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Research Interests

Department of Plant Sciences

Research Interests

Dr. Urszula Norton


Dr. Urszula Norton, Assistant Professor of Agroecology, conducts research in the areas of both basic and applied science, concentrating on questions formed to evaluate the impact of anthropogenic or chronic disturbances on ecological underpinnings of ecosystem resiliency and sustainability. I am interested in agroecological principles governing sustainable food production in time of diminishing natural resources and environmental change and the short and long-term consequences of climate variability on ecosystems services.

Dr. M. Anowarul Islam

Forage Agronomy

Dr. M. Anowarul Islam, Associate Professor of Forage Agroecology, offers modern and innovative research/extension programs on Forage Agronomy including: Germplasm research and evaluation for selection/cultivar development; Establishment and Best Management Practices (BMP) for profitable and sustainable forage and livestock production; Grazing management and integration with cropping systems; Establishment and incorporation of legumes into the grass systems; Alternative/multipurpose use of forages; Forage nutritive value and seed production.

Dr. Vivek Sharma

Irrigation/Agriculture Water Management

Dr. Vivek Sharma, Assistant Professor, Irrigation Specialist leads the University of Wyoming Irrigation Program. His research and extension program focuses on Agricultural Water Management with emphasis on Optimization of water and nutrient use efficiency using sprinkler and drip irrigation systems, irrigation management based on soil and plant water status, Evapotranspiration, Crop Water productivity and Impact of Climate variables in Agricultural Productivity. In addition, other focus area includes application of remote Sensing and Geographical Information Systems (GIS) for greater understanding and decision making in agricultural sustainability and water resources.

Disease Management

Dr. Bill Stump

Dr. William Stump, Assistant Professor of Plant pathology directs a research program of managing plant diseases in sugarbeet, dry beans, small grains, and potatoes.

Dr. Andrew Kniss

Weed Management

Dr. Andrew Kniss, Assistant Professor, leads a research program focusing on sustainable weed management in agronomic crops, especially sugarbeet, winter wheat, corn, and dry beans.

Dr. Dan Tekiela

Weed Management

Dr. Dan Tekiela leads extension and research programs aimed to better understand the ecology, impact, and management of invasive plants.  Specifically to 1) develop tools to assist in both better prediction and detection of new invasions, 2) identify ways to foster healthy plant communities that are resistant to invasion, 3) quantify the ecological and economic impacts of invasive plants, and 4) create management and prioritization tools to reduce the negative impacts imposed by invasions.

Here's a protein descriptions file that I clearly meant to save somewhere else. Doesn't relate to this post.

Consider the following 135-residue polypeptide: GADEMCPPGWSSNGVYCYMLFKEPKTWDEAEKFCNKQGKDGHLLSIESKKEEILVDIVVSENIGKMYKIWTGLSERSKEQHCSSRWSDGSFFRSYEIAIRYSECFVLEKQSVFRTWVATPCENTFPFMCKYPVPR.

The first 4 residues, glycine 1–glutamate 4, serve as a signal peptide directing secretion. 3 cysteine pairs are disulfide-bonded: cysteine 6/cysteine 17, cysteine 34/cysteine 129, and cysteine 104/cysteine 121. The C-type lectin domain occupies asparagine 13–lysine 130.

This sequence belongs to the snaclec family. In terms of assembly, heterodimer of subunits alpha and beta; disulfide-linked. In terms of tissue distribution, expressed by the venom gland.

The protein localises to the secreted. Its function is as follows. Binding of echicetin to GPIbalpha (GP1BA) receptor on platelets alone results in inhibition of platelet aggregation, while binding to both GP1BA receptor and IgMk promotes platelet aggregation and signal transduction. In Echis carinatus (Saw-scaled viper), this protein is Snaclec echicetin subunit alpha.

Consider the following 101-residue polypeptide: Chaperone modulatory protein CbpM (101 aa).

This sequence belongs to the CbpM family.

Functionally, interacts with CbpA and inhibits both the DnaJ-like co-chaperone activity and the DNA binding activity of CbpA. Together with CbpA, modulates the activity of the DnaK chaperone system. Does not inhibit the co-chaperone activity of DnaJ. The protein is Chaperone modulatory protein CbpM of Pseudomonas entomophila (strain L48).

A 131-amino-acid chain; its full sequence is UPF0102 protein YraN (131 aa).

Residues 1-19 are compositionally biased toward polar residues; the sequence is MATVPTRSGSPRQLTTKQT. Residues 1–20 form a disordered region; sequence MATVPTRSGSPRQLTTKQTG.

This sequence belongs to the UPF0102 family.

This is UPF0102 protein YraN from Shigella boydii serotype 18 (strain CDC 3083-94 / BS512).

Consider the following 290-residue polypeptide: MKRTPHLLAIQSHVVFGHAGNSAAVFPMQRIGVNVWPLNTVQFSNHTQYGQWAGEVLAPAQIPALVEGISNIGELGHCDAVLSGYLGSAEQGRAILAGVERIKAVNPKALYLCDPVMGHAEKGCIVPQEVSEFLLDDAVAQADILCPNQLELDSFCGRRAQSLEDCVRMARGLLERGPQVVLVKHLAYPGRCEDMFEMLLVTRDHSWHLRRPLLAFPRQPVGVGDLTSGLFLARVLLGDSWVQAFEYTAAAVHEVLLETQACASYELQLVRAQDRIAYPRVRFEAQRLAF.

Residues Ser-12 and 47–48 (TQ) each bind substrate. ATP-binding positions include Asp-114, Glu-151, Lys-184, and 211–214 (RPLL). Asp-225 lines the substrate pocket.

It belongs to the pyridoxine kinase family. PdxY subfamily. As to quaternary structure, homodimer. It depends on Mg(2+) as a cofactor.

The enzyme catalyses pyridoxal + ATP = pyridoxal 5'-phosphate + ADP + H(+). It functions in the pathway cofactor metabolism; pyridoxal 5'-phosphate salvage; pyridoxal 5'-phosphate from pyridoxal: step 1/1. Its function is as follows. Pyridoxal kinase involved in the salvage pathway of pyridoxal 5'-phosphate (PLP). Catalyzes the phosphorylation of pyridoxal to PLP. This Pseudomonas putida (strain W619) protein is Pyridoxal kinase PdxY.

Dr. Jim Heitholt

Drought Tolerance

Dr. Jim Heitholt, Professor of Crop Physiology, expects to compare genotypes of dry bean and other crops for tolerance to water stress. Heitholt plans on conducting greenhouse studies where water availability can be closely controlled as well as field studies where fully irrigated crops are compared to crops receiving only 75% of full irrigation. Heitholt intends to work with breeders to establish segregating populations of dry bean and to measure agronomic traits and physiological variables that might improve selection efficiency as opposed to selection based on yield alone.

Dr. Karen Panter

Cut Flower Production

Over the last several years Dr. Panter has studied fresh cut flower production simultaneously in a greenhouse and two high tunnels. We have found sunflowers, celosia, and calendula to be well-suited for production in these structures. Work will continue in 2018 and 2019 with several additional species of cut flowers, with funding from a Wyoming Department of Agriculture Specialty Crops grant.

Dr. Carrie Eberle

Agronomy and Cropping Systems

Dr. Carrie Eberle, Assistant Professor, conducts research on sustainable agronomic practices and alternative crops in both dryland and irrigated cropping systems. The objectives of cropping systems research and extension programs are to provide economic advancements to growers and promote sustainable practices throughout Wyoming. This is accomplished through research on alternative crops, alternative crop rotations, tillage management, crop water use, soil health, and incorporation of livestock into cropping systems.

Contact Us

Department of Plant Sciences

Dept. 3354

1000 E. University Ave.

Laramie, WY 82071

Phone: (307) 766-3103

Fax: (307)766-5549


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